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    Astronomers Discover 854 Dark Galaxies in Faraway Coma Cluster

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    The galaxies are about 300 million light years away, and many of them are similar in size to our Milky Way but have 1,000 times less stars than our galaxy does.

    A team of researchers have announced the discovery of 854 dim galaxies in the Coma Cluster of galaxies, the center of which is located about 320 million light years away.

    According to the findings, which were announced by a group of astronomers from Stoneybrook University and the National Astronomical Observatory of Japan in the June 2015 edition of the journal Astrophysical Journal Letters, around 40 percent of the galaxies are similar than our Milky Way, but have 1/1,000 the number of stars our galaxy does.

    The ultra-diffuse galaxies [UDG's] are made up of more than 99 percent dark matter, much more than the 83 percent found in the universe at large, which enables them to withstand the strong tidal force detected in the cluster. The galaxies are dark because somehow they lost the gas needed to create new stars at a point during or after their formation billions of years ago.

    This false-color mosaic of the central region of the Coma cluster combines infrared and visible-light images to reveal thousands of faint objects (green)
    Wikipedia / NASA
    This false-color mosaic of the central region of the Coma cluster combines infrared and visible-light images to reveal thousands of faint objects (green)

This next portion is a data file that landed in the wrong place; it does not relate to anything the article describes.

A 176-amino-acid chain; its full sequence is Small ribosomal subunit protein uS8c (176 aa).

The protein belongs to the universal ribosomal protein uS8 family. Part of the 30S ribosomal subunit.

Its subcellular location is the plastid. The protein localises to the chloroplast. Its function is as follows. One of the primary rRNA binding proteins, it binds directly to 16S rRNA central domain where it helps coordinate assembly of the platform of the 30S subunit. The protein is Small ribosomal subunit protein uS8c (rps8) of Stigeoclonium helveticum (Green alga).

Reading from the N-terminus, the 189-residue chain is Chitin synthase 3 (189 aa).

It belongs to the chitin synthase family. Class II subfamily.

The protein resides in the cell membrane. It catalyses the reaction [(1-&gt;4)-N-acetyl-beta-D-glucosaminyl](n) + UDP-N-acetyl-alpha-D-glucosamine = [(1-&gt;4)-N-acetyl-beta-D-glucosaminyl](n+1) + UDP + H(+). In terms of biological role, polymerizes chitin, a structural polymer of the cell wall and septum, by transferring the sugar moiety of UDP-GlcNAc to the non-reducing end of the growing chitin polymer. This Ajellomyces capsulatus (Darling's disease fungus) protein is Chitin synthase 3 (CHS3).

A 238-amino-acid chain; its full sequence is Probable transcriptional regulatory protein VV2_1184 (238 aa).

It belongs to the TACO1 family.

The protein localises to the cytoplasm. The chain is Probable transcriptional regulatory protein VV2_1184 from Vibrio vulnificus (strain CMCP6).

"We believe that something invisible must be protecting the fragile star systems of these galaxies, something with a high mass," said Jin Koda of Stoneybrook University, principal investigator in the study, "That ‘something’ is very likely an excessive amount of dark matter." 

    "This discovery of dark galaxies may be the tip of the iceberg,” explained Koda. “We may find more if we look for fainter galaxies embedded in a large amount of dark matter; with the Subaru Telescope and additional observations, we may expose this hidden side of the Universe." 

    The galaxies were detected by analyzing data from the 8.2 meter Subaru telescope on the top of Mauna Kea, Hawaii. The study was motivated by the discovery last year, using the Dragonfly Telephoto Array, of 47 Milky Way-sized UDG's on the outskirts of the Coma Cluster, which measures around 20 million light years across.

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